Europeans believe their fishing fleets have a vital role to play in feeding a growing world population but have also accused governments of failing to do enough to support the industry, new research shows.
The first ever pan-European survey of attitudes among consumers towards the fishing industry and to eating fish gathered responses from 4,000 people in eight countries.
Among the key findings in the Europeche study were that 71% of people think the industry has a vital role to play in feeding a growing world population, while 84% said governments should do more to support the sector.
Industry body Europeche said that despite fleets contributing £51billion to the European Union economy, only £714million, or 1.7% of the EU’s 2014 budget for sustainable growth in natural resources was allocated to the European Maritime and Fisheries Fund. This was compared with nearly £41billion, or 97.5% for agriculture.
The survey also revealed that 70% of Europeans eat fish at least once a week, partly for health and taste reasons. Spanish consumers are the most avid fans, with nearly 75% eating fish at least two or three times a week.
Most consumers (84%) prefer to eat fish at home rather than in restaurants.
In each of the countries surveyed – the UK, Spain, France, Italy, Germany, Poland, Denmark and the Netherlands – a majority of consumers (73%) said they bought fish at the supermarket rather than at a fishmongers.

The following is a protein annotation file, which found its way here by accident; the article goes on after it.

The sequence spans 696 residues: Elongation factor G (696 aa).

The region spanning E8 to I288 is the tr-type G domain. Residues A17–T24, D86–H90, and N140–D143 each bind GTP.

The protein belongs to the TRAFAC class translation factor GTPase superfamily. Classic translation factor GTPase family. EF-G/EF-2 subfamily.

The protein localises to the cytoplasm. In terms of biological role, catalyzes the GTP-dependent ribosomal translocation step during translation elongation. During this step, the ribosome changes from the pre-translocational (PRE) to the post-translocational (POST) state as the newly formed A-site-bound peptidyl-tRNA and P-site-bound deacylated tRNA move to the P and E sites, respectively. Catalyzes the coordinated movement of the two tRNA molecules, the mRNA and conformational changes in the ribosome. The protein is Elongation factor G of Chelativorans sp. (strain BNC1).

However, they also complained that stores do not offer a wide enough choice.
More than two-thirds of consumers (68%) want to know more about where and how fish are caught and who has caught it.
New rules introduced late last year mean all labels must now carry the exact location and method of the catch.
More than half of consumers (54%) said knowing a species is responsibly caught would influence their buying decision.
Among people surveyed in the UK, 86.4% said more should be done by government to support the country’s fishing industry.
Europeche – representing 80,000 fishers and 45,000 boats in the EU – timed publication of its survey findings to coincide with the Global Seafood Expo in Brussels and also the launch of its new iFish website, which aims to address “growing consumer appetite for information on the industry”.
Kathryn Stack, its new managing director, said: “Europeans recognise the importance of the fishing industry both to their daily diets but also as part of feeding a growing world population.
“Fishing is a heavily regulated industry and the fishermen we represent have made huge strides in recent years, not only to comply with new European regulations but secure the sustainability of fishing practices and in turn, their livelihoods.
“There is a huge disparity between the level of support provided to the agricultural and fishing sectors.
“What’s important now is that governments recognise this and provide a more level playing-field to assist those who frequently work in difficult and dangerous conditions to put food on our plates.”